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BEHIND THE SCENES: NORAD Santa Tracking a family affair for mission commander

BayToday's Chris Dawson takes us behind the scenes

In each “Behind the Scenes” segment, Village Media's Scott Sexsmith sits down with one of our local journalists to talk about the story behind the story.

These interviews are designed to help you better understand how our community-based reporters gather the information that lands in your local news feed. You can find more Behind the Scenes from reporter across Ontario here

Today's spotlight is on BayToday.ca's Chris Dawson, whose story 'NORAD Santa Tracking a family affair for mission commander' was published on Dec. 11.

Here is the original story if you need to catch up:‚Äč

The Voodoo Flight crew in the Sgt. David L. Pitcher Building at CFB North Bay is preparing for arguably the most important mission of the year.  

The 21 Aerospace Control and Warning Squadron based here in North Bay, is training for December 24, when they will play a significant role in assisting and escorting Santa Claus across Canadian airspace.  

Canadian and American members of NORAD have been tracking Santa’s Journey for the past 68 years from various locations in both countries.

For Capt, Adam Murray, mission crew commander, this mission is a family affair.  As a child, Murray says his father was a fighter pilot who worked the NORAD mission.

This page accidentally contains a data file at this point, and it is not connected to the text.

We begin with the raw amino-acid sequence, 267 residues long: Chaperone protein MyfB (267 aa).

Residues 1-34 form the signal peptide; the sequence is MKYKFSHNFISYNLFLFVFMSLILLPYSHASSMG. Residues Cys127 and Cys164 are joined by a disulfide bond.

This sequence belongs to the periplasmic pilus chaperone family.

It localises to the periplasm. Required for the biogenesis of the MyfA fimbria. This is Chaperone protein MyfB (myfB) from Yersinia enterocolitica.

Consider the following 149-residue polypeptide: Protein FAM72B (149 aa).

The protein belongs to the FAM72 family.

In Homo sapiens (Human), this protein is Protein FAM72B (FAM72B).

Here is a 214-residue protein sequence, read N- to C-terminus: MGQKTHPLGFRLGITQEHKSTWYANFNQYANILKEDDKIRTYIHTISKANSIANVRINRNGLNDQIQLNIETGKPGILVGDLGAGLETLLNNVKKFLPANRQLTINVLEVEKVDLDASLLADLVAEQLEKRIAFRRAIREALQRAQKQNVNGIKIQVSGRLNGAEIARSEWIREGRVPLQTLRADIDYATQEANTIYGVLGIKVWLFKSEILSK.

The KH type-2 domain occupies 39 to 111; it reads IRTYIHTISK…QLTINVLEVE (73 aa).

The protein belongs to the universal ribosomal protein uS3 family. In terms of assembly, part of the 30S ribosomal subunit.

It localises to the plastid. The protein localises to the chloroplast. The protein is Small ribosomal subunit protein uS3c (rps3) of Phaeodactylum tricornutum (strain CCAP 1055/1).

"When I was growing up at 8 or 9 years old, we used to sit around and watch the NORAD Tracks Santa with my dad if he was home or perhaps he was on duty that night so he could not be there with us because he was hoping to guide Santa Claus across Canada. So it is very special for me as a second generation to continue on the mission to see it from a new perspective here at 22 Wing behind the scenes with the controllers and surveillance folks," explained Murray. 

Murray says his crew is excited for the opportunity to work on Christmas Eve. 

This year, the NORAD techs on duty will be tasked to locate and track Santa on December 24 using radars, satellites, and infrared sensors. Once Santa and his reindeer are located within Canadian airspace, sources close to NORAD say Santa will be escorted by RCAF CF-18 Hornet aircraft from both 3 Wing Bagotville, Quebec and 4 Wing Cold Lake, Alberta.

Murray insists one of the big challenges for the crews is that Santa never files a flight plan for his incredible journey. 

"For us, it is just like any other day, with a little bit more Christmas magic involved," explained Murray.  

"We are training every day to defend the air sovereignty of Canada and because Santa Claus does not typically file a flight plan we usually pick him up as an unknown track and he comes in from the east or the north depending on what his flight path is for that year. We use our surveillance folks to try to track him and figure out who it is and if we cannot figure out who it is we will scramble our jets. So for us the training happens 364 days a year prepping for that 365th day which is Christmas Eve so we can do the mission." 

However, as the tradition goes, those young and old interested in following Santa's journey can follow along at www.noradsanta.org or they can call on Christmas Eve at (877) 446-6723.